APIs: Why They Matter

We’ve all more than likely been in a meeting and heard the phrase “it comes with an API” and we all accept that this is a good thing, for some reason. Probably because the IT team just perked up. But what is an API? Why does it really matter? What does it mean to you and your business? In short; because we live in a world where software needs to play well with others. There is (quite rightly) simply no place for enclosed systems any more.

What is an API?

Let’s get this out of the way; “API” tends to stand for “Application Programming Interface” and can refer to many things, but what’s important here is two types;

1. External API
This is what people normally mean. It’s a mechanism by which other applications can communicate with the system in question. I see it as “drive-thru” – you don’t need to know how the burgers or chips inside are made; you just need to put a request in, and the window will magically provide what you asked for.

The key here is that you don’t need to know anything about the internal functions. You just need to know the available options (e.g. burgers, chips, …). Similarly with an external API, you just need to know the requests you can make (e.g. user lists, document submit, process status, …) and the system will provide the appropriate output. The key is that to obtain the information you need, you don’t need to know anything about the internal workings or storage structures of the system.

There are (ever-evolving) standards around how these work. Top vendors will provide support for multiple standards including SOAP, REST, Java and JSON.
Why are these important? Systems integration is increasingly a business-critical requirement. For instance; you want various systems to be hooked up with your helpdesk so their dashboard can reflect issues and they can proactively troubleshoot, instead of waiting for the screams from users.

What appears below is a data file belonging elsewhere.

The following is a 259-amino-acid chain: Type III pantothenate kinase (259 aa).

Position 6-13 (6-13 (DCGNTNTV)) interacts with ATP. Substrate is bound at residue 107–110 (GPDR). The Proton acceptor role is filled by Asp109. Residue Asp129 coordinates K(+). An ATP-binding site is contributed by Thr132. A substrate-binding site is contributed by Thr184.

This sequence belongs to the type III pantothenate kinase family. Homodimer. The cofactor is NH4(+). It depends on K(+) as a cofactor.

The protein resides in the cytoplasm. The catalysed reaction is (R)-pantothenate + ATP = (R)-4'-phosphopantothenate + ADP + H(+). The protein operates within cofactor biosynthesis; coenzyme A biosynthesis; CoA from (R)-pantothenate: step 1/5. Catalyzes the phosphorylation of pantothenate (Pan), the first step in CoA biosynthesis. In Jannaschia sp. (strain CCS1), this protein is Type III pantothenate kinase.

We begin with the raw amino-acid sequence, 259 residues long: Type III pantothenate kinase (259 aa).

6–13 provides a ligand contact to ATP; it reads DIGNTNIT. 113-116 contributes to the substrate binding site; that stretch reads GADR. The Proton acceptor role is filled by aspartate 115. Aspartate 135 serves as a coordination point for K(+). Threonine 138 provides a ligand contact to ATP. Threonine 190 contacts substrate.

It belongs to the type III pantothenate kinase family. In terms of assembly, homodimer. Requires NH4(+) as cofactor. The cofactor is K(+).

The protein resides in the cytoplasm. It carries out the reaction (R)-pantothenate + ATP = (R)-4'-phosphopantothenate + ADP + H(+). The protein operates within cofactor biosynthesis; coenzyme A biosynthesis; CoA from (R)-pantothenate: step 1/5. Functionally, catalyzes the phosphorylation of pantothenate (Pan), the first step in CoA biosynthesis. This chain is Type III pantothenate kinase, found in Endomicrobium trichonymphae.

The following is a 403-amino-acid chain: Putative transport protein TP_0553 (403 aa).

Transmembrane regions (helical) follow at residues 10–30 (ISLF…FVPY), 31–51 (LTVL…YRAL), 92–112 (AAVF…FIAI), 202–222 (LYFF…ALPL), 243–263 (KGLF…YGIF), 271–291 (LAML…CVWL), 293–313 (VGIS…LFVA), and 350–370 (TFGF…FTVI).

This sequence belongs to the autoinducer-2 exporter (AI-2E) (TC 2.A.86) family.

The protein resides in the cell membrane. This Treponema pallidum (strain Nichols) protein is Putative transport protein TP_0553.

2. Internal API
Plugins, to you and me. This is a little more complex to provide an analogy for. Essentially the software will enable programmers to extend the functionality of the system by having a standard “shape” for functions which can be attached. Think of Lego blocks. As long as your block has the right outside shape, it will fit into the overall system.

Not all systems permit the use of plugins. They need to have a specifically designed (and documented) capability to attach these plugins.

Why are they important? For simple systems they might not be important at all, your system might perform one single function and not require extensibility. However, increasingly companies will require some level of customisation, and rather than having developers bash a resistant system into shape, it’s preferable to use plugins which can do the customisation through a vendor-supported mechanism. This is also helpful in the long run when you upgrade systems.